Question 4: Hey there! I'll keep this quick. I have been practicing yoga for about 7 years, pretty consistently. I have recently deepened my home practice and have become more committed to my yoga overall. I am interested in doing a 100 hour yoga teacher retreat training through a studio in my city. My reasoning for choosing a 100 hour vs 200 hour training is that I am not looking to be a career yoga teacher, and am mainly doing the training to help strengthen my own practice and see what it may lead to for me spiritually, socially, etc. Do you think a 100hour yoga teacher training is worthwhile? I know this is the bare minimum in terms of teacher training, but like I said, I am basically doing this for myself, and not as a change in careers.
Answer 4: Hmm. I could definitely be wrong, but usually a shorter training like that is presented as an add-on to those who have graduated from 200hr teacher training, and generally has a focus on something designed to improve an instructor's teaching. Is the focus something new to you? Something you feel you would benefit from? Is it advertised as a teacher training? If so, find out specifically what will be covered. I think if I were in your shoes I would look for a yoga retreat that has a focus on going deeper (I've heard great things about 10 day silent retreats. Or, shameless promotion, consider coming to one of mine), only because a teacher training may include classes on business, ethics, how to give adjustments, etc., and that may not be interesting for you if you're not looking to become a yoga instructor.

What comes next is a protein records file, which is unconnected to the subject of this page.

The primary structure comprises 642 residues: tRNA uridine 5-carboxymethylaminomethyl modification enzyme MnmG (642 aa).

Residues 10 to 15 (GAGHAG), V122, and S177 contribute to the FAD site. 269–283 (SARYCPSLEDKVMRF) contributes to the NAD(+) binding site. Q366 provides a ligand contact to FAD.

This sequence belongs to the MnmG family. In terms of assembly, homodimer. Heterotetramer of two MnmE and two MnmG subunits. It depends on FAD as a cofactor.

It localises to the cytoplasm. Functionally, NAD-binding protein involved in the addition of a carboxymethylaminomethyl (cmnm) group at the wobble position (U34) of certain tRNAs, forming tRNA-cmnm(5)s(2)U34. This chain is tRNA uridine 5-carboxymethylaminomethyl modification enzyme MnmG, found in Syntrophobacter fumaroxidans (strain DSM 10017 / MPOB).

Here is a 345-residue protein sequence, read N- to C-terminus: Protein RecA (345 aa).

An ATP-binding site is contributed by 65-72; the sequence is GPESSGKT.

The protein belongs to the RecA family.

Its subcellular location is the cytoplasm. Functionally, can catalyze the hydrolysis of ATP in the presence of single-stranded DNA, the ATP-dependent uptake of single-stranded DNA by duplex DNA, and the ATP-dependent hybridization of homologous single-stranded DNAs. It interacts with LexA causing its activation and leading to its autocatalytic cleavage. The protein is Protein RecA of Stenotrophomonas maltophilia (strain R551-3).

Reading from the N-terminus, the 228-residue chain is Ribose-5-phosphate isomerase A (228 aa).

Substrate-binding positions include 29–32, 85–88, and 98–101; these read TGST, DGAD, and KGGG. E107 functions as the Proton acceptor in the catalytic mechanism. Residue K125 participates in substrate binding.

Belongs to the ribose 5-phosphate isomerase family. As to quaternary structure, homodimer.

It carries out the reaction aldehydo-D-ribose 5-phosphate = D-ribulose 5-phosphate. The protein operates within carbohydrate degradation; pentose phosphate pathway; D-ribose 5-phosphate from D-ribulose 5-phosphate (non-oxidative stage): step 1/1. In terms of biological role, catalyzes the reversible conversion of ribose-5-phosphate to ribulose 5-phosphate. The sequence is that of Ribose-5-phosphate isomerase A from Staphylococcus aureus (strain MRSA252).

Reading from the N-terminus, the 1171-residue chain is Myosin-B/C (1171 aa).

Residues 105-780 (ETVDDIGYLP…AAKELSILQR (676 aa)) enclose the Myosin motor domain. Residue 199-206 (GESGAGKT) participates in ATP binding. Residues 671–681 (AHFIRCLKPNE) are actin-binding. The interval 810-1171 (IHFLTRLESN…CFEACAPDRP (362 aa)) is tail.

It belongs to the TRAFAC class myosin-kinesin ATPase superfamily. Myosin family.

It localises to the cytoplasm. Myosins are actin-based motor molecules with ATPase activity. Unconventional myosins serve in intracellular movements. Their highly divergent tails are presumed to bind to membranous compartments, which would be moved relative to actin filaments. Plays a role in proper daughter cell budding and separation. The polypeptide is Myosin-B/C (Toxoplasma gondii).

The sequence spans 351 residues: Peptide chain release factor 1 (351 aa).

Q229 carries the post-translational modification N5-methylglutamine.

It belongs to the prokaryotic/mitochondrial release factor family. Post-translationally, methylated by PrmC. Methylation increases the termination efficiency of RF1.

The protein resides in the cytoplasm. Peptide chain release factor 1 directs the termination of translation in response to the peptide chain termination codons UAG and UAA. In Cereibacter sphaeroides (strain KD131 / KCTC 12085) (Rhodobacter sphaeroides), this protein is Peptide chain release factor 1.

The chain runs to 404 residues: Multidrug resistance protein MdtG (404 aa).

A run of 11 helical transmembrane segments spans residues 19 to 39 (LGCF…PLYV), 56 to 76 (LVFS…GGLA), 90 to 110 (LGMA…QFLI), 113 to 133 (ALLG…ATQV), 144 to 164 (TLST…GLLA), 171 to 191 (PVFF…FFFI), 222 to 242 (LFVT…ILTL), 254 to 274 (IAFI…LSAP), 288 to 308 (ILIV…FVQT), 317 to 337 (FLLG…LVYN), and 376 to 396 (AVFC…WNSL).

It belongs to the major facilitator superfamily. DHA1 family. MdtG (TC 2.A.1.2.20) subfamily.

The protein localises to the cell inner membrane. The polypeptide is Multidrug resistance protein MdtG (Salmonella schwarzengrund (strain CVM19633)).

Question 5: I came across your website a few weeks ago and just wanted to write to you to say thank you for all that you do.
I'm currently doing my yoga teacher training here in Australia and I feel a huge connection in the way that you teach. You have such a beautiful, calming energy and strip away all of the yogi-ego that I sense in some other teachers. I think it's so important to be a guiding hand for students to discover their own truth and you do that wholeheartedly.
As I'm studying, sometimes my ego pops in with wanting to be the 'perfect' yoga teacher. This doubt and strive to be something more than I am, makes me want to turn away from teaching sometimes. Did you ever experience that while you were doing your training?
Thanks again - for bringing me back to my heart. I can't wait to keep learning and growing with you.